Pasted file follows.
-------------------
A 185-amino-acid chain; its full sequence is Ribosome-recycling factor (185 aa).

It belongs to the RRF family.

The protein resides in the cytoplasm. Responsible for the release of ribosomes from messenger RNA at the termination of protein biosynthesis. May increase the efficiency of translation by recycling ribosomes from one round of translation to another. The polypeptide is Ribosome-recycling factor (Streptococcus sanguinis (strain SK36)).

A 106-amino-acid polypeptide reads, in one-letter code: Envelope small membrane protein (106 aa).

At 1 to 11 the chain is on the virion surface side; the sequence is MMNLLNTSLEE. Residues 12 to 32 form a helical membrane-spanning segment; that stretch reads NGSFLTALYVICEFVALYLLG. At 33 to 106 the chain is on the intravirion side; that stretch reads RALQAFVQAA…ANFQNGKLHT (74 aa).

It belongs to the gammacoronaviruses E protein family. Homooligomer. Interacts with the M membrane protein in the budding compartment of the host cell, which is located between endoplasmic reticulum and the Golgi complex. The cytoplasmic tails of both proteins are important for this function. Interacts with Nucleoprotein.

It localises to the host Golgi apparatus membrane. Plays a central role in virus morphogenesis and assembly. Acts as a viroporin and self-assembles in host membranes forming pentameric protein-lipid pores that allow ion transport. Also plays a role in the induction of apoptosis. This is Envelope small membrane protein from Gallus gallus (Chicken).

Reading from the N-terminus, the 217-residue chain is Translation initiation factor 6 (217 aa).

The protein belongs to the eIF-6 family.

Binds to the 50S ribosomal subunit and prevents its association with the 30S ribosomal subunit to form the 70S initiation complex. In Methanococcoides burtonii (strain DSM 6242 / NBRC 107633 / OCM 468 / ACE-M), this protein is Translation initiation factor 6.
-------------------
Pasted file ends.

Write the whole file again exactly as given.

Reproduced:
A 185-amino-acid chain; its full sequence is Ribosome-recycling factor (185 aa).

It belongs to the RRF family.

The protein resides in the cytoplasm. Responsible for the release of ribosomes from messenger RNA at the termination of protein biosynthesis. May increase the efficiency of translation by recycling ribosomes from one round of translation to another. The polypeptide is Ribosome-recycling factor (Streptococcus sanguinis (strain SK36)).

A 106-amino-acid polypeptide reads, in one-letter code: Envelope small membrane protein (106 aa).

At 1 to 11 the chain is on the virion surface side; the sequence is MMNLLNTSLEE. Residues 12 to 32 form a helical membrane-spanning segment; that stretch reads NGSFLTALYVICEFVALYLLG. At 33 to 106 the chain is on the intravirion side; that stretch reads RALQAFVQAA…ANFQNGKLHT (74 aa).

It belongs to the gammacoronaviruses E protein family. Homooligomer. Interacts with the M membrane protein in the budding compartment of the host cell, which is located between endoplasmic reticulum and the Golgi complex. The cytoplasmic tails of both proteins are important for this function. Interacts with Nucleoprotein.

It localises to the host Golgi apparatus membrane. Plays a central role in virus morphogenesis and assembly. Acts as a viroporin and self-assembles in host membranes forming pentameric protein-lipid pores that allow ion transport. Also plays a role in the induction of apoptosis. This is Envelope small membrane protein from Gallus gallus (Chicken).

Reading from the N-terminus, the 217-residue chain is Translation initiation factor 6 (217 aa).

The protein belongs to the eIF-6 family.

Binds to the 50S ribosomal subunit and prevents its association with the 30S ribosomal subunit to form the 70S initiation complex. In Methanococcoides burtonii (strain DSM 6242 / NBRC 107633 / OCM 468 / ACE-M), this protein is Translation initiation factor 6.